Okay, let’s get back to the discussion of our main topic…

Since I believe the market is currently overbought, I am going to take a wait-and-see approach with regards to any further purchases of common stocks. However, I still believe that we are in a cyclical bull market, and in a cyclical bull market, the profits to be made are from the long side.  Therefore I would like to present to you a set of criteria that Philip A. Fisher discussed in his book “Common Stocks and Uncommon Profits” that were successfully used by him over the years in determining whether to purchase a particular common stock.

Please note that these “Fifteen Points” for purchasing a stock represented only a part of his book, and that there are other chapters in his book that are well worth the money many times over – such as his discussion of the “scuttlebutt” method for picking a stock and the various “Don’ts” that he discusses with his readers. I would definitely recommend buying his book if you are (or want to be) a serious stock picker.

These “Fifteen” points should always be kept in the back of the mind of the individual investor when it comes to filtering out potential stocks to buy. A lot of stocks can be eliminated from a list of potential buys just from casually glancing at these 15 points, but some of these may involve asking questions or even doing technical research. Now, without further ado:

Philip A. Fisher’s 15 Points to Look for in a Common Stock

  1. Does the company have products or services with sufficient market potential to make possible a sizeable increase in sales for at least several years?

  2. Does the management have a determination to continue to develop products or processes that will still further increase total sales potentials when the growth potentials of currently attractive product lines have largely been exploited?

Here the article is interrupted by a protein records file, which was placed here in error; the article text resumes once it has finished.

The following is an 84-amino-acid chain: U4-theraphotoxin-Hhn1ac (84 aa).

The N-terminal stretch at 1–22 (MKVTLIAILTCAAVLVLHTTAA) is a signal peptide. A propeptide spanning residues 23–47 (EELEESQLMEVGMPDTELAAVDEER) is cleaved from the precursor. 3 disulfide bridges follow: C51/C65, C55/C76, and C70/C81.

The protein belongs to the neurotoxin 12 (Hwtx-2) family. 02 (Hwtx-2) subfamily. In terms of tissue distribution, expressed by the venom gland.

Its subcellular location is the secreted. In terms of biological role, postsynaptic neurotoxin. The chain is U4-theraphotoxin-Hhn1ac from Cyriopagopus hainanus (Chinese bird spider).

3. How effective are the company's research and development efforts in relation to its size?

  4. Does the company have an above-average sales organization?

  5. Does the company have a worthwhile profit margin?

  6. What is the company doing to maintain or improve profit margins?

  7. Does the company have outstanding labor and personnel relations?

  8. Does the company have outstanding executive relations?

  9. Does the company have depth to its management?

  10. How good are the company's cost analysis and accounting controls?

  11. Are there other aspects of the business, somewhat peculiar to the industry involved, which will give the investor important clues as to how outstanding the company will be in relation to its competition?

  12. Does the company have a short-range or long-range outlook in regard to profits?

  13. In the foreseeable future, will the growth of the company require sufficient equity financing so that the larger number of shares then outstanding will largely cancel the existing stockholders' benefit from this anticipated growth?

  14. Does the management talk freely to investors about its affairs when things are going well but "clam up" when troubles or disappointments occur?

  15. Does the company have a management of unquestionable integrity?

 

Happy Trading/Investing!

Henry To, CFA